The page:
The eleventh grade curriculum expands the academic horizon for students. The Advanced Placement Math, Science, English, and History programs at St. Paul’s have a proven record of excellence, and the Fine and Performing Arts Department ranks as one of the best in the state. This year is critical for college applications, and juniors are provided with additional resources, such as an 11th and 12th grade counselor and a college counseling team, both of whom have decades of experience and who research current high school and college trends.
Many eleventh graders take advantage of the vast number of co-curricular and spiritual opportunities provided to students. By the junior year, many students begin to assume leadership positions. For example, the SGA at St. Paul’s has been extremely successful at giving students a forum that allows their gifts and talents to flourish. Additionally, St. Paul’s offers juniors a Service Leadership Class, which has a proven record of engaging, inspiring, and preparing students to be active citizens.
This course includes a survey of American literature, beginning with the works of the early settlers, their history and journals, and continuing through the late twentieth century authors. The course provides students with an understanding of the cultural heritage of the United States and focuses on the ability to read and write critically about the themes and values that reflect this heritage. The major text for this course is Holt’s Elements of Literature: Essentials of American Literature. Students also read selected American novels, including The Scarlet Letter and The Great Gatsby.
WRITING SEMINAR 11
Writing Seminar is a course designed for juniors who would benefit from additional writing instruction beyond their grade level English class and as a part of students’ college preparatory studies. The course combines a serious study of grammar, reading comprehension, and writing activities that are interesting, enriching, and encouraging. The goal is to make writing a positive experience. The types of writing include persuasive essays, informative essays, literary analysis, business letters, resume writing, basic research papers, ACT/ SAT grammar work and reading comprehension, as well as ACT/SAT writing activities. The course also emphasizes understanding of voice and tone in writing. The course content is adaptable, however, depending on the diagnosed needs of the students.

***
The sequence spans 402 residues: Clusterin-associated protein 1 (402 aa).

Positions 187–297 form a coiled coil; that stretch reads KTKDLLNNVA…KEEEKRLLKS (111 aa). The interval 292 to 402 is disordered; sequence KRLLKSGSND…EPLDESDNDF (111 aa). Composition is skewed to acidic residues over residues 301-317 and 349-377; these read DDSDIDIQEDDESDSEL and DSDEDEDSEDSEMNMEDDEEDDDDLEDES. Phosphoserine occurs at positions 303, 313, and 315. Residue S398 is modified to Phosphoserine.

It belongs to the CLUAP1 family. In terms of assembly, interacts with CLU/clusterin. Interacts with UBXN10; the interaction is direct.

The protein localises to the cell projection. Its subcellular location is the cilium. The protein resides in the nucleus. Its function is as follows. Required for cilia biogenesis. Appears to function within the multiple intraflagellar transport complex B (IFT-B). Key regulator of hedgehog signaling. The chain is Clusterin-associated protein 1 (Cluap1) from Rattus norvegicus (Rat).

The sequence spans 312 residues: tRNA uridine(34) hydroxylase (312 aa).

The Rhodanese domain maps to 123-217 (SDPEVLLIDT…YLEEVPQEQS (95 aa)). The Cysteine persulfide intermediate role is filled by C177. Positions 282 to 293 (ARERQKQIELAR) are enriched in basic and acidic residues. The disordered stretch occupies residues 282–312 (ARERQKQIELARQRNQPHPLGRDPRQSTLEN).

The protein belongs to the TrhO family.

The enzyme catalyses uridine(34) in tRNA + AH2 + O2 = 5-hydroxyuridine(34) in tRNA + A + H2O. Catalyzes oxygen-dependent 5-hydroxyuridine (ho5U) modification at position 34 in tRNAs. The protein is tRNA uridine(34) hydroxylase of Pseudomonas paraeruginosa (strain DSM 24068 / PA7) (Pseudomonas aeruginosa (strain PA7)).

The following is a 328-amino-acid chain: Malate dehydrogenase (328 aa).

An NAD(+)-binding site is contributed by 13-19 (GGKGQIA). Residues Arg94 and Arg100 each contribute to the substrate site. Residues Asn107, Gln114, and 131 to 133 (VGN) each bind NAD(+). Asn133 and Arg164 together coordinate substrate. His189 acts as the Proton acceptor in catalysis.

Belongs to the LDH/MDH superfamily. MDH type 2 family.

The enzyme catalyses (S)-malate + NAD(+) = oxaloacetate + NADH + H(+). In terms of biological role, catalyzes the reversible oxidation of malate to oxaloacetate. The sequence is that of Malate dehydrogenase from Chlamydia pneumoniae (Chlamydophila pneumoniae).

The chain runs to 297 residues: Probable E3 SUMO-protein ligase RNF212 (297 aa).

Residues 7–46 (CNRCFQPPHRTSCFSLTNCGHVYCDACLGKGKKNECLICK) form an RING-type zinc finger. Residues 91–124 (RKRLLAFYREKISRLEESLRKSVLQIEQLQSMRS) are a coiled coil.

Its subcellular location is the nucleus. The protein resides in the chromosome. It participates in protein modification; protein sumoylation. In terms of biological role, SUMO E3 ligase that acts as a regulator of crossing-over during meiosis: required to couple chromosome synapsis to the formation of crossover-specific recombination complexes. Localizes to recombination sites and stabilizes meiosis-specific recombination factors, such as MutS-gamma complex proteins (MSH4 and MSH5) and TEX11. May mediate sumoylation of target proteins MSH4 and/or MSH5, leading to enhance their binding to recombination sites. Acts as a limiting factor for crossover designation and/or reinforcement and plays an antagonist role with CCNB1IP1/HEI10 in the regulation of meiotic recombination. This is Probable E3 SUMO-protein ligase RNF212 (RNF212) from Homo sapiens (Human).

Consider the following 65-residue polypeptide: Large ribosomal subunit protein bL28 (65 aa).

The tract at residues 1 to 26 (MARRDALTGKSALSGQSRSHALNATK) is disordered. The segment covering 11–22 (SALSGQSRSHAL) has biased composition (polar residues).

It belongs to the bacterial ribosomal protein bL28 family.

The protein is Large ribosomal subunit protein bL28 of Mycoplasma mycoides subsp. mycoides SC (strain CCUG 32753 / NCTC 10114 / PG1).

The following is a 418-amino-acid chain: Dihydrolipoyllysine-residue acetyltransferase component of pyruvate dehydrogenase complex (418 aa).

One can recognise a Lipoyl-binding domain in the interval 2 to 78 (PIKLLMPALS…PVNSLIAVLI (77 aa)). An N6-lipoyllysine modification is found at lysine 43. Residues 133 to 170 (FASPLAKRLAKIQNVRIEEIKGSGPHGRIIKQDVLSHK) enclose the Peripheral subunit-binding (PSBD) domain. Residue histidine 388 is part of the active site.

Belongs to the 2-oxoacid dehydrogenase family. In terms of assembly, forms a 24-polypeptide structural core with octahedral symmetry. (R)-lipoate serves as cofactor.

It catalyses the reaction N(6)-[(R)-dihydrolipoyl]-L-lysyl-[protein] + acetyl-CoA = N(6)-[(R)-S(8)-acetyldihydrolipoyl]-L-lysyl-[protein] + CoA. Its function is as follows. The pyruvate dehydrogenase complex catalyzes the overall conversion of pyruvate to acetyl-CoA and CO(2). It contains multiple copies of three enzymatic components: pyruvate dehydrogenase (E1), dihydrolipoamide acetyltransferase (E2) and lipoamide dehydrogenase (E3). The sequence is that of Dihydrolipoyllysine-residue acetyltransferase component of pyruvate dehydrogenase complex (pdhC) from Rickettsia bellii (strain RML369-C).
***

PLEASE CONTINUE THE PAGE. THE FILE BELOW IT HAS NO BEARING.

AP ENGLISH 11
The AP course in Language and Composition engages students in becoming skilled readers of prose written in a variety of periods, disciplines, and rhetorical contexts, and in becoming skilled writers who compose for a variety of purposes. Both their writing and reading make students aware of the writer’s purpose, audience expectations, and subjects. Activities and assignments enhance the student’s understanding of how language resources contribute to effectiveness in writing. In addition to the predominance of non-fiction, four American novels are read during the year. Reading assignments also include American literary history and other selections from American authors. Evaluation is primarily on essays, but vocabulary work, group participation and engaging class activities are included in the course grade. All students are required to take the Advanced Placement exam, for which there is an additional fee.
UNITED STATES HISTORY
This course is a survey of United States history. It begins with the study of the nation’s formative years with heavy concentration on the Constitution. This course continues through United States History and ends with the current time period. Both United States and world geography as well as current event relations are incorporated into each unit. Critical reading and thinking and historical writing are emphasized. Major projects include research papers, critical book reviews, oral presentations, Internet assignments, and, during presidential election years, an election project. Evaluation is based on unit tests, quizzes, homework, and a variety of in-class activities and out-of-class assignments.
AP UNITED STATES HISTORY
The AP program in United States History is designed to provide students with the analytic skills and factual knowledge necessary to deal critically with the problems and issues in United States history. The program prepares students for intermediate and advanced college courses by making demands upon them equivalent to those made by full-year introductory college courses. This is a survey course that includes units ranging from exploration and colonization to the present. A college level textbook and supplemental readings are utilized. Evaluations include unit tests, quizzes, oral presentations, document analysis, and standard essays as well as DBQs (document-based questions). The second semester grade will be an average of second and third quarter and no St Paul's second semester exam will be given for the course. All students enrolled in the Advanced Placement courses will be required to take the Advanced Placement exam, for which there is an additional fee.